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Clinically significant changes in the emotional condition of relatives of patients with severe traumatic brain injury during sub-acute rehabilitation

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@article{626e8c79251d4e22901b329f3cc2192f,
title = "Clinically significant changes in the emotional condition of relatives of patients with severe traumatic brain injury during sub-acute rehabilitation",
abstract = "Objective: To investigate clinically significant change in the emotional condition of relatives of patients with severe traumatic brain injury during sub-acute rehabilitation. Methods: Participants were 62 pairs of relatives and patients. Relatives completed the anxiety and depression scales from the Symptom Checklist-90-R (SCL-90-R) when the patients were admitted to sub-acute rehabilitation and at discharge. Improvement in emotional condition was investigated using the following criteria: (i) statistically reliable improvement; and (ii) clinically significant change (CSC). Results: At admission, 53.2{\%} and 58.1{\%} of relatives had scores above cut-off values on the anxiety and depression scales, respectively. On the anxiety scale 69.7{\%} of these experienced a reliable improvement according to the Reliable Change Index (RCI) and 45.5{\%} also obtained CSC, as their end-point was below the cut-off value. On the depression scale the corresponding figures were 44.4{\%} and 41.7{\%}, respectively. When comparing relatives with and without CSC, we found that CSC in symptoms of anxiety was associated with significantly better functional improvement during rehabilitation and a shorter period of post-traumatic amnesia in the patients. Conclusion: Of the relatives who reported scores above cut-off values on the anxiety and depression scales at patient's admission, approximately 40{\%} experienced CSC in anxiety and depression during the patient's rehabilitation. Relatives of patients experiencing improvement during inpatient rehabilitation are more likely to experience CSC in anxiety.",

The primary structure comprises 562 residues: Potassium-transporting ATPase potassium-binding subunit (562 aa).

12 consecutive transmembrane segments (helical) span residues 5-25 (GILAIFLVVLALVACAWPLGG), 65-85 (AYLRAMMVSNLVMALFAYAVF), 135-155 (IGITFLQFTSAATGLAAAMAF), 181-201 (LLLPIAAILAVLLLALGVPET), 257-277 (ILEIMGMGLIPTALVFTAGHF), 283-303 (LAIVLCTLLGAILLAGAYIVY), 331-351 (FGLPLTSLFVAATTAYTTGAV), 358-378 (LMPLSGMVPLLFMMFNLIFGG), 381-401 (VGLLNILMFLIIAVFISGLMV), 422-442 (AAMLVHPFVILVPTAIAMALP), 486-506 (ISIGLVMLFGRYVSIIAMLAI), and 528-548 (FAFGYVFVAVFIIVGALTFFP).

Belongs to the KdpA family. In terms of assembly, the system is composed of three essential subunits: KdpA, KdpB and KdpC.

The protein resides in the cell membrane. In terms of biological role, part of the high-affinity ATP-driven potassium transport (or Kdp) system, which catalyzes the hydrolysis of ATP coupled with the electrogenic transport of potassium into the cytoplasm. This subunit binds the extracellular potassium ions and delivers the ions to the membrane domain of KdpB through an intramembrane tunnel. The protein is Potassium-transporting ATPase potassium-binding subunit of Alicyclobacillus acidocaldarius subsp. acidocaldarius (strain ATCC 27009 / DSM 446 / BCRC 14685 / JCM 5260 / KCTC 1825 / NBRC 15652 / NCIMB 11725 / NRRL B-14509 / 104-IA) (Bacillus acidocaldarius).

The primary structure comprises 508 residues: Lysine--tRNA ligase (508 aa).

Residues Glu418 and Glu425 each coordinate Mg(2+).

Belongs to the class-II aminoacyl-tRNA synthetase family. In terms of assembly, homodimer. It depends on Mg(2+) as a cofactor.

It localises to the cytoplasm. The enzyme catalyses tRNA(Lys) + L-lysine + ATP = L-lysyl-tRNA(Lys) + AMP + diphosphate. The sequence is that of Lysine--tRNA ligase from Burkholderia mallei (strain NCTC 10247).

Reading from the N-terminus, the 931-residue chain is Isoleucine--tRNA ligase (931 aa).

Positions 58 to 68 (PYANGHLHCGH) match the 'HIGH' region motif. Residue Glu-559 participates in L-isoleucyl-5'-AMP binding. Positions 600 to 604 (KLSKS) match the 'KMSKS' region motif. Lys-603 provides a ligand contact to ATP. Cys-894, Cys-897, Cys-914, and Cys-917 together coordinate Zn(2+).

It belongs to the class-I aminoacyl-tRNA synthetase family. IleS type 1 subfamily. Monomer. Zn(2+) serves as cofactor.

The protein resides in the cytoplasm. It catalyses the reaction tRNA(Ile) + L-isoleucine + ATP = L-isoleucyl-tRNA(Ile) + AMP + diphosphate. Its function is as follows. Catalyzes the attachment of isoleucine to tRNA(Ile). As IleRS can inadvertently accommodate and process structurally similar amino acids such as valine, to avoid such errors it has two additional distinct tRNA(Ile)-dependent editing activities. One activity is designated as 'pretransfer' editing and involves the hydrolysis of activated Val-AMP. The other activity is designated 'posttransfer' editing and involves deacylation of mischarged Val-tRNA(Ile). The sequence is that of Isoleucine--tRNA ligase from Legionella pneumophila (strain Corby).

author = "Anne Norup and Kristensen, {Karin Spangsberg} and Ingrid Poulsen and Nielsen, {Christina L{\"o}fvquist} and Mortensen, {Erik Lykke}",
year = "2013",
month = "9",
day = "3",
doi = "10.2340/16501977-1190",
language = "English",
volume = "45",
pages = "820--6",
journal = "Journal of Rehabilitation Medicine",
issn = "1650-1977",
publisher = "Stiftelsen Rehabiliteringsinformation",
number = "8",

}

RIS

TY - JOUR

T1 - Clinically significant changes in the emotional condition of relatives of patients with severe traumatic brain injury during sub-acute rehabilitation

AU - Norup, Anne

AU - Kristensen, Karin Spangsberg

AU - Poulsen, Ingrid

AU - Nielsen, Christina Löfvquist

AU - Mortensen, Erik Lykke

PY - 2013/9/3

Y1 - 2013/9/3